News that the city of Rutland would be accepting 100 Syrian refugees from their war-torn country is a win on many levels.

It's a win first and foremost for the 100 people who have been stranded in refugee camps and living for years under conditions most of us would find difficult in the extreme. Many, if not all of them are folks who would never have imagined such a fate only before the political and sectarian crisis which has shattered their homeland broke out in 2011. These are productive, hardworking people who have the same hopes and dreams of a better life that have inspired immigrants to these shores since the first settlements made in what was to become the United States. And like all the generations before and those yet to come, they will make their mark and contribution towards making the nation an even better place.

Secondly, it's a win for Vermont, and Rutland in particular. They will occupy now-vacant homes, send kids to schools, and fill job openings. They will bring their measure of diversity and culture to their new homeland and home town, and while it's unlikely this will be a completely Cinderella-esque story from start to finish, it's going to make Rutland, a city that has seen its share of hard times in recent years and decades, a more interesting place than it already may be.

The relatively small number of Syrians are part of a larger group of about 10,000 the U.S. has committed to take as our share of the millions of people displaced by a multi-sided conflict that has reduced once great cities to ruins. It is a pathetically small number compared to what we could and should be offering shelter and opportunity to. These hardworking, entrepreneurial and ambitious folks would make an outsized contribution to our economy and cultural life, if given the chance.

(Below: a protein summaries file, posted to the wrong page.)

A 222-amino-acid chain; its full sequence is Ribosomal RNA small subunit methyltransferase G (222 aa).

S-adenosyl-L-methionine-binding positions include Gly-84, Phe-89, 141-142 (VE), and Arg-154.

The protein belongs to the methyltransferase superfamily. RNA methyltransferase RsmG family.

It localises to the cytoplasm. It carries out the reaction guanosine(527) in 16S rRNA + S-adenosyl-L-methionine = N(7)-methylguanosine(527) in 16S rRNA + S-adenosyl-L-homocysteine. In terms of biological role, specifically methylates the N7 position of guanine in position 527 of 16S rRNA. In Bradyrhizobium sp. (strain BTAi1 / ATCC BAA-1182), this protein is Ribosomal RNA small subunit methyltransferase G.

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The concern of course has been that ISIS or one of the other mindless, criminal terror groups which hold such sad sway in the Middle East will see an opportunity to sneak in and infiltrate a person or group of people who will eventually foment some sort of incident along the lines of the Boston Marathon bombing of three years ago, or worse. This is highly unlikely given the extensive screening and background checking these folks have had to endure. ISIS or other terror groups don't need to lodge a follower for years in refugee camps and hope for the best. They seem to have no trouble finding folks, like the shooters in the San Bernardino, Calif. tragedy last year, who are already here, are U.S. citizens, and already have their warped issues.

Rutland's mayor, Christopher Louras, has been taken to task for blindsiding his Board of Aldermen and other city officials by not cluing them in to what was afoot earlier in the process. He is an elected official in his own right, not an appointee of the aldermen, so he was within his rights to move forward on the plan in conjunction with the U.S. State Department. We can only imagine the uproar from those who see terror suspects hiding under every tree if he had gone public first and prematurely to test the waters. It would have created a political back-and-forth that was eminently unnecessary. Instead, he showed leadership, and did the right thing for his city.

Hopefully, many more Vermont towns will have the chance to follow Rutland, where job and housing markets permit. We could use a few of these folks here, but the sad state of the housing market in this neck of the woods makes that unlikely.

Meanwhile, Rutland's historic melting pot role will continue into the 21st century. Job well done, Mr. Mayor.